Considering how much I enjoy Mexican food, it is somewhat amusing to me now that I never actually ate any until after I was 30. Up to that point, I had never had guacamole or salsa, eaten a taco, burrito, enchilada, quesadilla or nachos. Mexican food was figuratively and literally foreign to my Sicilian mother, so she never cooked it or, for that matter, brought home so much as an avocado from the supermarket. Consequently, I never had Mexican food at home—and the lack thereof just wasn’t something I thought about.
One day a co-worker brought in some homemade guacamole, and I was more than hooked. It was A-OK in my book! Shortly thereafter, a bunch of us went out for lunch to a Chi-Chi’s Mexican restaurant in the area. I looked at all the, to me, new and exciting dishes on the menu and was hard-pressed to choose. I finally decided on a taco salad which came served in a large taco shell. I thoroughly enjoyed my taco salad, and that was the start of my love affair with cilantro which I find simply addictive.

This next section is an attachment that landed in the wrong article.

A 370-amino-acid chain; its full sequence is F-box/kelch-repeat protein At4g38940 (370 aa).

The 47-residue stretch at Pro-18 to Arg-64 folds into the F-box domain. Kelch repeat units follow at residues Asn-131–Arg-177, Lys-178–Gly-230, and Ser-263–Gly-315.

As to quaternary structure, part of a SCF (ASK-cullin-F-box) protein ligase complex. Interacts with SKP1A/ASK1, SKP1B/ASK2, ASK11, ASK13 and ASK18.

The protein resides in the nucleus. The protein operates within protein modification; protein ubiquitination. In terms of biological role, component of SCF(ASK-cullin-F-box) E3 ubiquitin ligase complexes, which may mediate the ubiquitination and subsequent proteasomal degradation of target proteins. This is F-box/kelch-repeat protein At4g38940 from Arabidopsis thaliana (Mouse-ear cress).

Despite having finally taken the plunge into making and enjoying Mexican food, it was still several years before I discovered tomatillos. I found out that I really liked the little tomato-like fruit with their papery skins, especially in a fresh salsa. I make my tomatillo salsa the same way I make my fresh tomato salsa—just swapping the tomatoes for the tomatillos. It’s delightful to accompany most any Mexican dish you can make, and it’s a delicious salsa appetizer with tortilla chips. I hope you enjoy it as much as we do.
- 2 lbs. tomatillos, husks removed and chopped into very small pieces
- 1 jalapeño chile, seeded and minced (leave seeds in if you prefer hotter)
- 1/2 cup minced red onion
- 1 small garlic clove, minced
- 1/2 tsp. salt
- pinch ground black pepper
- 1 to 2 tbl. fresh lime juice
- Sugar to taste, approx. 1 tsp.
- 1/4 cup or more chopped fresh cilantro leaves
Place chopped tomatillos in large bowl. Add remaining ingredients and mix. I usually add just one tablespoon of the lime juice at first and taste to see if it needs the second tablespoon.
Source: A frantastic original